Maharaja Hari Singh wanted his state to remain independent, joining neither Pakistan nor India. For this reason, he offered a standstill agreement (to maintain the status quo) to both India and Pakistan. India refused the offer but Pakistan accepted it. The Maharaja was advised by Mehr Chand Mahajan, who later became his Prime Minister, that a landlocked country such as Kashmir would be soon engulfed by foreign powers such as the USSR or China.[27]

The Gilgit Scouts staged a rebellion in the Northern Areas under British command. As a result, this region became effectively a part of Pakistan (and has since been administered by Pakistan). Subsequently Kabaili tribesmen (Mehsuds and Afridis) from the Northwest Frontier Province invaded Kashmir proper. The Pakistan Army's British chiefs, Sir Frank Messervy and Douglas Gracey, refused to involve the armed forces.

Map portraying the area comprising much of Kashmir including the valley of the Karakash in the Aksai Chin in Ladakh in eastern Kashmir comprising the area from the eastern Pangong Tso in Ladakh to the Kilian, Sanju-la, Hindutash and Yangi Passes in Ladakh in the Kuen Lun range in northern Ladakh up to the Khathaitum in the Kilian Valley in northern Ladakh

With independence no longer an option, the Maharaja turned to India, requesting troops to safeguard Kashmir. Although Nehru was ready to send troops, Governor-General Mountbatten advised the Maharaja to accede to India before India would send its troops. The Kabaili tribesmen spread into Kashmir. So the Maharaja signed the Instrument of Accession to the Dominion of India on 26 October 1947.

Sheikh Mohammad Abdullah had already reached Delhi on 25 October to persuade Nehru to lose no time in accepting the accession and dispatching Indian troops to the State.[34]

The Instrument was accepted by the Governor-General the next day, 27 October. With the signature of the Maharaja and the acceptance by the Governor-General, the princely state of Jammu and Kashmir became a part of the Dominion of India. Indian troops landed at Srinagar airport in Kashmir on 27 October and secured the airport before proceeding to evict the invaders from the Kashmir Valley.

The princely state of Kashmir and Jammu, thus came under Indian suzerainty on 27 October 1947, with a portion of it having passed to Pakistan's control. The Maharaja appointed Sheikh Abdullah as the Prime Minister and, in 1948, appointed his son Karan Singh as the Prince Regent to act on his behalf. Jammu and Kashmir operated as a princely state under Indian control till 1952, when the Constitution of India came into effect, abolishing monarchies. Karan Singh then accepted the post of Sadar-i-Riyasat (constitutional Head of State).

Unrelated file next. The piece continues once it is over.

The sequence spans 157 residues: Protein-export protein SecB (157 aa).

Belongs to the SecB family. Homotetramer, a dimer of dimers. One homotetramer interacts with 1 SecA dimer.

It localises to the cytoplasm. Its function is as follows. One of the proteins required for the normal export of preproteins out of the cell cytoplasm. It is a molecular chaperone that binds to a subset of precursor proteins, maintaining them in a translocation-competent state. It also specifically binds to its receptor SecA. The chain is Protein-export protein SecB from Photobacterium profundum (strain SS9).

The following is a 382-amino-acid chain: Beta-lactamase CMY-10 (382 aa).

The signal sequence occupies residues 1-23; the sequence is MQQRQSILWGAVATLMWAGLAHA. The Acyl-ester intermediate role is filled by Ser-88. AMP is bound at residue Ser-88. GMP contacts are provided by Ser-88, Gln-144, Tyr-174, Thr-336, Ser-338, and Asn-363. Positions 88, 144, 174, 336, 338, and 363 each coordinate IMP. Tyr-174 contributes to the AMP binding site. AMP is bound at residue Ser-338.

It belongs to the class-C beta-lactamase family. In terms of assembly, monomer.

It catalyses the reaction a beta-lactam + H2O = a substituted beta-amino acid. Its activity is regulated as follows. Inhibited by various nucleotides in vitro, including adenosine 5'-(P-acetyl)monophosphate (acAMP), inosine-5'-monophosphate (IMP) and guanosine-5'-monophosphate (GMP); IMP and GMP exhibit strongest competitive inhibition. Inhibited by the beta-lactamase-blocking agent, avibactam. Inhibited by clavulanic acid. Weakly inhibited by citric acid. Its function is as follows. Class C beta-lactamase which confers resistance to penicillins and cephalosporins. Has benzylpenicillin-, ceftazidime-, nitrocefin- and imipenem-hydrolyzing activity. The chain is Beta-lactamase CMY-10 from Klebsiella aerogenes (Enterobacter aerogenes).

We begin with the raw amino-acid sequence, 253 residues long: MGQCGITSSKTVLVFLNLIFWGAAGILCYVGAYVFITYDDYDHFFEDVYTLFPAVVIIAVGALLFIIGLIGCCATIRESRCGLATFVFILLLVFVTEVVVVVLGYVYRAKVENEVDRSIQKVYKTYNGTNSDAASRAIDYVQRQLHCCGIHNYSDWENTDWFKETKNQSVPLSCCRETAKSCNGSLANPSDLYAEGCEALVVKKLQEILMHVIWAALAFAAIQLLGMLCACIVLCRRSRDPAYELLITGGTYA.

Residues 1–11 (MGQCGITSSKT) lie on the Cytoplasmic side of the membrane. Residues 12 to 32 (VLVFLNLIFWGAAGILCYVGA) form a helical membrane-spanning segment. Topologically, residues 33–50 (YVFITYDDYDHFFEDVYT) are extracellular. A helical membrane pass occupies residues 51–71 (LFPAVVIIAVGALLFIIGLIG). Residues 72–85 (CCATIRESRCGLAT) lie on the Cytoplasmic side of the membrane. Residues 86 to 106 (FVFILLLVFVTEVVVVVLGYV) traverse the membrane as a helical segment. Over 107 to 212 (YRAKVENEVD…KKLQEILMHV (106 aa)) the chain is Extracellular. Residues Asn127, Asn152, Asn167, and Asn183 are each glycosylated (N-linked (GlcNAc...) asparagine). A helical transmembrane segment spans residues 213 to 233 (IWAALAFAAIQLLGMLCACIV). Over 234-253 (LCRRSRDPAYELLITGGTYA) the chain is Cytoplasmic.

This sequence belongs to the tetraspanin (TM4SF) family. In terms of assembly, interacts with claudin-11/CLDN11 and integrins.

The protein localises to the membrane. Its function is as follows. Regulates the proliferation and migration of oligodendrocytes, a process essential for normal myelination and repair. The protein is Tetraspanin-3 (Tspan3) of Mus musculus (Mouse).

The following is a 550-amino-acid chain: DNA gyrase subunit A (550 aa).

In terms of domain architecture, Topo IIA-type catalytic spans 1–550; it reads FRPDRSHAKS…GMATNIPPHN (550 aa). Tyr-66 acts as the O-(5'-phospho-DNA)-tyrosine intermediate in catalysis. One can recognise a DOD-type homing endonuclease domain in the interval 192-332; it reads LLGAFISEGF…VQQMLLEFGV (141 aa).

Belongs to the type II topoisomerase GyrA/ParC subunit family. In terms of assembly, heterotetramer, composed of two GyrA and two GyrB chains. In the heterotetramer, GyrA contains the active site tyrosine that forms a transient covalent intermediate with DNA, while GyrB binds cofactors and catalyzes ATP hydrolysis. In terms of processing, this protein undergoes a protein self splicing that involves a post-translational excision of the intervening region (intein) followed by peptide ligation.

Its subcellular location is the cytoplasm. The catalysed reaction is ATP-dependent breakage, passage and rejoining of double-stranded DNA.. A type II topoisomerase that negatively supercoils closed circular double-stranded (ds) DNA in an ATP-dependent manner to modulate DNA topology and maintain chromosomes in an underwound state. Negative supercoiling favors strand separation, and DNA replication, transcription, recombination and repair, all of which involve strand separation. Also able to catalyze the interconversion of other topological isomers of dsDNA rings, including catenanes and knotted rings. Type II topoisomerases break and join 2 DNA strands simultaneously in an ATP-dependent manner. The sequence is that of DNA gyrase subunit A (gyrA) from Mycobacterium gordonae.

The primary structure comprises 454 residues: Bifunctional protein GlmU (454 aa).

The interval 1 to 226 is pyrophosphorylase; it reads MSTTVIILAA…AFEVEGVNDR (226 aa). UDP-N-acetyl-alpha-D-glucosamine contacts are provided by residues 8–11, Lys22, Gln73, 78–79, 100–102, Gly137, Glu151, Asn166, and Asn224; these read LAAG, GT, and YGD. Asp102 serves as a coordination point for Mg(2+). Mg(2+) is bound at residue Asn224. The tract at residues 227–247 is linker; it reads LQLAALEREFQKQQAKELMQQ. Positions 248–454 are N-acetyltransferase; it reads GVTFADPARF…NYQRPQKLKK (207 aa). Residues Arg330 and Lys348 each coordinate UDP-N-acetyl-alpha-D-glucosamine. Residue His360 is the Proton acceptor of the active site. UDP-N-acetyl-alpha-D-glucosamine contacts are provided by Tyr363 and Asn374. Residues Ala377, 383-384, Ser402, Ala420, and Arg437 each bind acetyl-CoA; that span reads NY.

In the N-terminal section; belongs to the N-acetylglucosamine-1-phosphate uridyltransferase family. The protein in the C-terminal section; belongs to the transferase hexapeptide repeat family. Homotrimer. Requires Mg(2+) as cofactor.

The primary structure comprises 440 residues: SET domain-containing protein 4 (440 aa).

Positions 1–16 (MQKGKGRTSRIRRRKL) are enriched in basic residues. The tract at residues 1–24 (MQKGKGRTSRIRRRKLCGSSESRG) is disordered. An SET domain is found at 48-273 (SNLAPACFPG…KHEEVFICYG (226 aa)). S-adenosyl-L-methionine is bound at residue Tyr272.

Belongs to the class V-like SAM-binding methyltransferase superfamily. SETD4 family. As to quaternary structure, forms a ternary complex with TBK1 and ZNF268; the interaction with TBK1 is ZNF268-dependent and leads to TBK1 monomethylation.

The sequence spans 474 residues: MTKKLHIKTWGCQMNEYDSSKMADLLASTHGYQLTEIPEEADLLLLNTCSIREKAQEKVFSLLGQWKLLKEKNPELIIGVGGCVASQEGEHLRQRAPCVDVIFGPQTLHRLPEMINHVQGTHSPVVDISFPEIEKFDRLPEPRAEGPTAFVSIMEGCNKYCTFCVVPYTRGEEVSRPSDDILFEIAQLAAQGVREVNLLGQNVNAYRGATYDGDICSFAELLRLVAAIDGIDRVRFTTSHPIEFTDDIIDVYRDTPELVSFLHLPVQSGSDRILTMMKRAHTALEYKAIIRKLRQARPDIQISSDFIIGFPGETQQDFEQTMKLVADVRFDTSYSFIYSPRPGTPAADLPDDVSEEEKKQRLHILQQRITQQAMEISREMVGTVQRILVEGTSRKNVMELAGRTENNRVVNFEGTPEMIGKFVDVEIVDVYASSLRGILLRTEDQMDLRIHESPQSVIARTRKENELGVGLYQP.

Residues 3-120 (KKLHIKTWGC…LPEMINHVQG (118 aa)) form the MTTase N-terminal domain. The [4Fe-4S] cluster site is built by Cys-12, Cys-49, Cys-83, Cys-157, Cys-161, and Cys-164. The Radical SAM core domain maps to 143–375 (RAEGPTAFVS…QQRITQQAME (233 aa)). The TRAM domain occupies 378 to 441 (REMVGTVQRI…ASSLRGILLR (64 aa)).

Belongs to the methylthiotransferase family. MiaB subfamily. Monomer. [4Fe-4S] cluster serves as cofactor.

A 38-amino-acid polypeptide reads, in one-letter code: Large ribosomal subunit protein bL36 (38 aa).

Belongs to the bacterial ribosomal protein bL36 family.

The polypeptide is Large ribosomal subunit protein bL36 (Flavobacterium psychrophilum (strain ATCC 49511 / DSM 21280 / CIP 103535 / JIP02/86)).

See also[edit]


  1. ^ Jerath, Ashok (1998). Dogra Legends of Art and Culture, p. 22
  2. ^ Panikkar, Gulab Singh 1930, p. 111–125.
  3. ^ Mehr Chand Mahajan (1963). Looking Back. Bombay: Asia Publishing House (Digitalized by Google at the University of Michigan). p. 162. ISBN 978-81-241-0194-0. ISBN 81-241-0194-9. 
  4. ^ "Q&A: Kashmir dispute - BBC News". 
  5. ^ Bose, Sumantra (2003). Kashmir: Roots of Conflict, Paths to Peace. Harvard University Press. pp. 32–37. ISBN 0-674-01173-2. 
  6. ^ Panikkar, Gulab Singh 1930, pp. 14-34.
  7. ^ Huttenback, Gulab Singh and the Creation of the Dogra State 1961, p. 478.
  8. ^ Panikkar, Gulab Singh 1930, p. 37.
  9. ^ Panikkar, Gulab Singh 1930, pp. 40-41.
  10. ^ a b "Kashmir and Jammu" Imperial Gazetteer of India, v. 15, p. 95.
  11. ^ Panikkar, Gulab Singh 1930, Chapters III, IV.
  12. ^ Panikkar, Gulab Singh 1930, pp. 65-72.
  13. ^ Satinder Singh, Raja Gulab Singh's Role 1971, p. 37.
  14. ^ Huttenback, Gulab Singh and the Creation of the Dogra State 1961, p. 479.
  15. ^ Satinder Singh, Raja Gulab Singh's Role 1971, pp. 39-43.
  16. ^ Satinder Singh, Raja Gulab Singh's Role 1971, pp. 46-50.
  17. ^ Panikkar, Gulab Singh 1930, pp. 96-97.
  18. ^ Satinder Singh, Raja Gulab Singh's Role 1971, pp. 51-52.
  19. ^ Satinder Singh, Raja Gulab Singh's Role 1971, pp. 52-53.
  20. ^ Panikkar, Gulab Singh 1930, pp. 118-119.
  21. ^ Panikkar, Gulab Singh 1930, pp. 119-120.
  22. ^ Panikkar, Gulab Singh 1930, pp. 121-123.
  23. ^ Panikkar, Gulab Singh 1930, p. 124.
  24. ^ Panikkar, Gulab Singh 1930, pp. 120-121.
  25. ^ a b c "Kashmir and Jammu". Imperial Gazetteer of India, v. 15, p. 96.
  26. ^ Amar Singh Chohan (1997). Gilgit Agency 1877-1935. Atlantic Publishers & Dist. 
  27. ^ a b Victoria Schofield (2000). Kashmir in Conflict: India, Pakistan, and the Unending War. I. B. Tauris. 
  28. ^ a b Karim, Maj Gen Afsir (2013), Kashmir The Troubled Frontiers, Lancer Publishers LLC, pp. 29–32, ISBN 978-1-935501-76-3 
  29. ^ Behera, Demystifying Kashmir 2007, p. 15.
  30. ^ a b c "Kashmir and Jammu" Imperial Gazetteer of India, v. 15, p. 72.
  31. ^ "Kashmir and Jammu" Imperial Gazetteer of India, v. 15, p. 79.
  32. ^ "Kashmir and Jammu" Imperial Gazetteer of India, v. 15, p. 89
  33. ^ Indian Independence Act 1947 (c.30) Revised Statute from the UK Statute Law Database
  34. ^ Sheikh Mohammad Abdullah, Aatish e Chinaar, pages 416 and 417. He also wrote that V. P. Menon returned to Delhi on 26 October with the signed Instrument of Accession.


This article incorporates text from the Imperial Gazetteer of India, a publication now in the public domain.